High Street, Felling, Gateshead NE10
Charles Walker’s finest church in the diocese and a building of cathedralesque proportions. St Patrick’s was completed in 1895, and was built to serve the largely Irish population of Catholics working on the Tyne; it is an important part of Gateshead’s history. The group of church and presbytery is a rare surviving piece of historic Felling among commercial redevelopment, and on the steep site can be seen from many miles around. The sumptuous interior is little altered, apart from a careful reordering of c2010.
The Brandling family had a private Catholic Chapel in Felling in the eighteenth century. The expanding (particularly Irish) Catholic population, drawn by work in the local mines, factories and workshops along the Tyne led in 1842 to the building of a plain Gothic chapel designed by John Dobson, dedicated to St Patrick, by the riverside. This was enlarged in 1853, when a presbytery was also completed. St John’s school was opened in 1864, with part of the upper floor used as a chapel for weekday Masses (this building was reduced in size after World War II and the materials used in the new church and presbytery at Otterburn, qv).
The foundation stone for a new St Patrick’s church, designed by Dunn & Hansom, was laid on 17 March 1873. However the uncompleted church was destroyed by fire in 1877, along with the presbytery. The church was completed to a new design by Charles Walker, incorporating the foundations of the unfinished church, and was opened by Bishop Wilkinson on St Patrick’s Day, 1895. It is a church of cathedralesque proportions, designed to seat 1000. The builders were Messrs Howe of West Hartlepool, and the total cost was in the region of £13,500. Many of Walker’s buildings are in a style some decades older than their time – such as the Hancock Museum, Newcastle, which is in the style of Richard Grainger’s 1830s buildings, and Gothic Catholic churches of St Patrick’s, Blaydon, and St Aloysius, Hebburn (qv). St Patrick’s is in a robust Early English Gothic style.
After 1905 the church, especially the sanctuary, was improved and enriched by Fr Edward Costello. The church was consecrated in 1950. In c. 2010 reordering by Kevin Doonan architects retained much of the fine sanctuary furniture. The original pulpit was dismantled and reused to form a new forward altar and ambo. The communion rails were repositioned to the rear of the new sanctuary to form an enclosure to the original sanctuary, where the fine high altar ensemble was retained. At the same time a lift was inserted, from the parish centre in the undercroft to the south transept. New lighting was installed, including six contemporary chandeliers hanging over the centre aisle of the nave.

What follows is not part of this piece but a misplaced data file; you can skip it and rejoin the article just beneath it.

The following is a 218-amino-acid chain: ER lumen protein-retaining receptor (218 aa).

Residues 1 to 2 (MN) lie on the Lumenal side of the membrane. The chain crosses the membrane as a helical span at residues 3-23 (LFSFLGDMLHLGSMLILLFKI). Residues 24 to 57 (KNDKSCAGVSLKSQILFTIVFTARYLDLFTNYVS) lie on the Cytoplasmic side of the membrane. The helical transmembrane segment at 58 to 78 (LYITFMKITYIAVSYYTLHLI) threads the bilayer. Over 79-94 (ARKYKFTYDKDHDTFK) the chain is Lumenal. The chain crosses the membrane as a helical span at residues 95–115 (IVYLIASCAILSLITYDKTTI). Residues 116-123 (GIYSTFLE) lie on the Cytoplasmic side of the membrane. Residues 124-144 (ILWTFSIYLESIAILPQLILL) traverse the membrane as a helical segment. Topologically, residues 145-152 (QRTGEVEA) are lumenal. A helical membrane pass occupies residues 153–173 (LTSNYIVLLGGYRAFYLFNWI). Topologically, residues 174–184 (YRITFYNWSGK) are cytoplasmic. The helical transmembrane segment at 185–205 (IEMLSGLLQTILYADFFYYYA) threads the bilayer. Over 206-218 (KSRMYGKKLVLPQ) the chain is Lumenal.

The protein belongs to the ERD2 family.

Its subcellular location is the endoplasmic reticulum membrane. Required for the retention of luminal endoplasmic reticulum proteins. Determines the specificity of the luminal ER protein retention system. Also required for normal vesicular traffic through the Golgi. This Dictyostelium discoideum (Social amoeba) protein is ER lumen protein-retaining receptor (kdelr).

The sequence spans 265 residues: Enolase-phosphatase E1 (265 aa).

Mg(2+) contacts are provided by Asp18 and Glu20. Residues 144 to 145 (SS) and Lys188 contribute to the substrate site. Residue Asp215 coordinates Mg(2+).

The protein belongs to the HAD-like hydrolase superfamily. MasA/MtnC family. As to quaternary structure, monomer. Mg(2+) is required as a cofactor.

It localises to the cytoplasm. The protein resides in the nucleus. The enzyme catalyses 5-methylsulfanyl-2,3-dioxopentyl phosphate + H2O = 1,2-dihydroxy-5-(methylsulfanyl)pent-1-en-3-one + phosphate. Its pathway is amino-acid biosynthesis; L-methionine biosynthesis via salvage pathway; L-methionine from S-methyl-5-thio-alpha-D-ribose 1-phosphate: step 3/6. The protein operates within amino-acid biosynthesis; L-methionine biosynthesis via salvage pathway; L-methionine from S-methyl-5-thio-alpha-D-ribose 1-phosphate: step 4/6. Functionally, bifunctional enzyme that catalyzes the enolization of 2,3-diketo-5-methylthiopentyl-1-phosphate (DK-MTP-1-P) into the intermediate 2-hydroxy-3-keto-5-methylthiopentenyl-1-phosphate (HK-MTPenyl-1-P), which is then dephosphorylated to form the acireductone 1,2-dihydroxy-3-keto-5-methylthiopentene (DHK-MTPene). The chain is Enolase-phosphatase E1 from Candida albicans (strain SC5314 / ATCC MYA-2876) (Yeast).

The list description (below) describes the church in adequate detail, but needs to be updated to take account of the alterations of c2010.
The high altar and reredos are of Caen stone, carved by Milburn of York (Morris & Gooch, 135). The side chapels to Our Lady (north) and to the Sacred Heart (south) are of the highest quality, with black and white marble floors and alabaster altars. There is much fine stained glass by Atkinson Bros and others.
R.C. parish church 1893-5 by C. Walker of Newcastle. Rock-faced sandstone with ashlar dressings; Welsh slate roof with high cavetto- moulded stone gable coping on roll-moulded, gabled footstones. Oriented north-south. Nave, ritual north and south aisles; north and south transepts, a porch to the southern one, chancel with north and south side chapels. Undercroft to nave built into hill. Early C14 style with much ornament. 5-bay nave has flat-headed 3-light windows, stone-mullioned and with alternate- block jambs. Aisles have 3-light Decorated windows under dripmoulds. Transepts have 2 pairs of cusped lancets over 2 pairs of Tudor-arched windows; slit window in gable peak; sill and lintel bands. Arcaded 5-sided apse contains lancet windows under hoodmould with block stops; 2 clasping bands to arcade pilasters; 3-sided side chapels have similar windows. Roof, hipped over chancel and chapels, has red ridge tiles and lead octagonal fleche at crossing; cross finials. West front: perron stair over segment-headed entrance to undercroft; Double boarded church door in pointed-arched opening under dripmould with ogee finial; flanking crocketed niches; wheel window over. 5-sided corner staircase at left. Flying buttresses at west end over undercroft access.
Interior: flower-stopped hoodmould over nave arcade, sill string and hoodmould to clerestory windows. Rear arches to aisle windows. Barrel roof on shafted brackets with struts. Tall, paired transept arches. Ornate altar and arcaded sanctuary, with niches; pulpit of alabaster on Frosterley marble base by Emley of Newcastle; stone and marble communion rail.
Architect: Charles Walker
Original Date: 1895
Conservation Area: No
Listed Grade: Grade II